Have you ever been going through your credit card statement and found you were billed for items you never purchased? Or have you ever found you were billed for the same item twice? Fighting these charges can be stressful but, fortunately, the Fair Credit Billing Act has your back.
Read on to find out more about the Fair Credit Billing Act and how it can protect you.
What is the FCBA?
The Fair Credit Billing Act (FCBA) applies to open-end credit accounts like credit cards and revolving charge accounts, like department store accounts. It doesn’t cover installment contracts such as any type of loan that is paid off in increments.
The legislation regulates procedures that come into play in the case of a billing error. Here are some examples of the billing errors it applies to:
- Unauthorized charges.
- Charges that list the wrong date or amount.
- Charges for goods and services you didn’t accept or that weren’t delivered as agreed.
- Mail errors.
- Failure to post payments, returns, and similar transactions.
- Failure to send bills to your current address assuming the creditor has your current address on file at least 20 days before the billing period ends.
Getting the FCBA to Work for You
If you are trying to fight a charge on your statement you must write the creditor at the address provided for ‘billing inquiries’. The dispute must contain your name, address, account number, and a description of the error.
A dispute letter should reach the creditor within 60 days of receiving the bill with the error. It’s always a good idea to save a copy of important correspondence, such as a billing dispute. You may also want to send such correspondence via certified mail so you have proof it was sent. It is also smart to keep all mail receipts as well as any documentation relevant to the transaction.
Once the creditor receives your letter, it will have 30 days to acknowledge its receipt in writing. The creditor must then resolve the dispute in 2 billing cycles or 90 days, whichever comes first.
What is the Investigation Process Like?
You will not be required to pay the disputed amount or any related charges while the investigation is taking place and the creditor cannot take any legal action against you during that time. The charge, however, may be applied against your credit limit.
The creditor will also be unable to threaten your credit rating, report you as delinquent, accelerate your debt, or restrict or close your account during the investigation. It will be unable to deny you credit or discriminate against you in any way because you are challenging a charge.
An investigation may have one of the following three outcomes:
- The creditor may find that the charge was a mistake. If this is the case, it must notify you in writing to let you know the charge was an error and it must remove the charge and any related fees from your account.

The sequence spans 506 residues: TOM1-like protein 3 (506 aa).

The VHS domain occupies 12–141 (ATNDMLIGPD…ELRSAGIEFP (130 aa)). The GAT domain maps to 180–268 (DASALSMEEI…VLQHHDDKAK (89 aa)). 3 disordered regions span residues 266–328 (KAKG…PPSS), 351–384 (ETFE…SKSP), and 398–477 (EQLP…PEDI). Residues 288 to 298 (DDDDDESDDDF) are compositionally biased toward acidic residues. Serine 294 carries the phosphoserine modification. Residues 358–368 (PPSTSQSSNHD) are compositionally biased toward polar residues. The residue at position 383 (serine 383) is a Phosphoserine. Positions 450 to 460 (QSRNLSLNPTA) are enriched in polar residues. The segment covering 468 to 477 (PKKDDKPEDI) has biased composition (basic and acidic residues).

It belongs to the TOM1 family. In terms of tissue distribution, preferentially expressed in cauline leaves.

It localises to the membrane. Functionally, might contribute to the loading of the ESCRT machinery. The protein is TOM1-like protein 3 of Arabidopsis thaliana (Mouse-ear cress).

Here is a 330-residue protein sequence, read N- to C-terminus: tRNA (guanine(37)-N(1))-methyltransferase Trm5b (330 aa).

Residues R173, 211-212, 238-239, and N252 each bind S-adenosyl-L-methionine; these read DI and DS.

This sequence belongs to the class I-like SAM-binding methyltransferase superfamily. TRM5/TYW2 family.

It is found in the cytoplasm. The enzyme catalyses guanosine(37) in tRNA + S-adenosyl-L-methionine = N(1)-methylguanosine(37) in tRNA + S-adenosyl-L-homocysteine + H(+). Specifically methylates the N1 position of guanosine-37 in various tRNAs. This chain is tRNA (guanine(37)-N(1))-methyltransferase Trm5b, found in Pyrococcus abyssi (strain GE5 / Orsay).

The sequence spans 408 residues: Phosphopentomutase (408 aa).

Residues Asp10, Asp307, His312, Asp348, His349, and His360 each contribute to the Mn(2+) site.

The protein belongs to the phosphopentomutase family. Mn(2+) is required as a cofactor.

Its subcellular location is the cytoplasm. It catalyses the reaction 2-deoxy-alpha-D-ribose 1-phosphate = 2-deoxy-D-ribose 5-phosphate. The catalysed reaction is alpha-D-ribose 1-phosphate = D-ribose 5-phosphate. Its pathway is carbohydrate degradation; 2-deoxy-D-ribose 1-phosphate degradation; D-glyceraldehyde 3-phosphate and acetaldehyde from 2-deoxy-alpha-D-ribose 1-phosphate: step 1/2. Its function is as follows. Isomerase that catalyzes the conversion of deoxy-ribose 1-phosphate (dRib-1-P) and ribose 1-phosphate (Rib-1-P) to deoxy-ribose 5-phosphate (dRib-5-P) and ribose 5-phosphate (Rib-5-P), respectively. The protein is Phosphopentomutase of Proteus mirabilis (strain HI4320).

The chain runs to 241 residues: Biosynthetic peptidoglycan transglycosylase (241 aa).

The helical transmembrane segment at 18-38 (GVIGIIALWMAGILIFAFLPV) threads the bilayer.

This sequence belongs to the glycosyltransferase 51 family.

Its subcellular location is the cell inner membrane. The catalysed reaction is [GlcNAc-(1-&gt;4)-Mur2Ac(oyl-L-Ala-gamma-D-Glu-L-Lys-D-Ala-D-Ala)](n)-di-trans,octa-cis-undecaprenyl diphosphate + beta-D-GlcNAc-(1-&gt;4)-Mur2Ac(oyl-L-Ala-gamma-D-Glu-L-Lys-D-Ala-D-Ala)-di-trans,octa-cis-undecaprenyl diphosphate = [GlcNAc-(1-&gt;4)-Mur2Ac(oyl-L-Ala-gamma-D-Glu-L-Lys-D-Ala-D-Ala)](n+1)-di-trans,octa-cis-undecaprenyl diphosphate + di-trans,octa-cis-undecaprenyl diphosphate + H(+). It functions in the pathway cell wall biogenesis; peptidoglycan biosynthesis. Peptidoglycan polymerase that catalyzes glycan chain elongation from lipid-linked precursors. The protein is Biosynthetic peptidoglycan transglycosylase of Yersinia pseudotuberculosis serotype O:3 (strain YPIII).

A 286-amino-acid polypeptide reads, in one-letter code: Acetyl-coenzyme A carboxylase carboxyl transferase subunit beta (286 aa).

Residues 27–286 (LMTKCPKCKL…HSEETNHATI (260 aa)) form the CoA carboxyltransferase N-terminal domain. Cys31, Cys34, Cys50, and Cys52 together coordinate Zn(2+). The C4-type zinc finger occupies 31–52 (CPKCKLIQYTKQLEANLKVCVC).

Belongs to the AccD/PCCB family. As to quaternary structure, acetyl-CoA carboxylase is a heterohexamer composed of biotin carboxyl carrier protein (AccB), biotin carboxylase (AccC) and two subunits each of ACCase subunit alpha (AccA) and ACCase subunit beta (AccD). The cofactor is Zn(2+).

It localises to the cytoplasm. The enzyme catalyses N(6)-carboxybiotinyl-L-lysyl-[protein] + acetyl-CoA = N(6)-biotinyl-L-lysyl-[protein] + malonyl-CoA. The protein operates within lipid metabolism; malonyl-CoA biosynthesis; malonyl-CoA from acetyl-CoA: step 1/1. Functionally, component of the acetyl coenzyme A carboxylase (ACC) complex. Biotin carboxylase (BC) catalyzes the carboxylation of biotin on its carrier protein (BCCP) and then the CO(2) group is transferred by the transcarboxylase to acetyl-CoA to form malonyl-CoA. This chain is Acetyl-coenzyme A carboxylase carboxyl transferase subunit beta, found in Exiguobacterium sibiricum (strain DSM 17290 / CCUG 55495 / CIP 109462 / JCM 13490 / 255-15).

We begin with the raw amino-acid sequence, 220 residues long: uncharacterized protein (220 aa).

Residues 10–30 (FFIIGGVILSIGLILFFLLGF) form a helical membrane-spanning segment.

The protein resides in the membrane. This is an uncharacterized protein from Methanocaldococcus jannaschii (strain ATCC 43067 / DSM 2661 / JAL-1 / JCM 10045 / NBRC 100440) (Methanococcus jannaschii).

- The creditor may find you owe a portion of the amount. In this situation, the creditor must inform you in writing of the amount you owe and why it is owed. You may request documentation that supports the creditor’s claims.
- If the creditor finds the charge is correct, it must notify you in writing to let you know the amount you owe and provide you with a written explanation of why you owe that amount. It is then up to the consumer to pay the full amount as well as any relevant fees. The consumer may also request paperwork that backs up the creditor’s findings.
If the creditor fails to properly follow any part of the investigation procedure or fails to honor your dispute, you may have rights against the creditor.
Additional Billing Rights
There are other regulations within the FCBA that apply to businesses that offer open-end credit. These businesses are required to do the following:
- Provide a written notice when you open an account, and periodically from then on, that describes your right to dispute billing errors.
- Provide a statement for each billing period in which you owe or are owed more than one dollar.
- Send you a bill at least 21 days before a payment is due on a credit card and at least 14 days before a minimum payment is due to avoid being late.
- Credit all payments to your account on the day they were received unless there is no penalty that will result from their failure to do so.
- Promptly credit and refund overpayments.
Filing a Complaint
If you are having trouble with a company that you feel has violated your FCBA rights, contact an attorney today. You can also file a complaint with the Federal Trade Commission (FTC).
If you take legal action, you may be awarded monetary damages plus twice the amount of any finance charge paid. You may also recover legal fees and costs associated with the litigation.
If you are looking for an FCBA lawyer in the state of Louisiana, the Alexander Shunnarah Personal Injury Attorneys team can help. With years of experience in the field of consumer protection, they will work hard to bring you justice.
Samuel Ford of SVHC offers free consultations and, if you have a claim, you may be able to recover all associated costs and attorney’s fees, meaning SVHC may be able to represent you at no cost to you! Contact Samuel Ford today!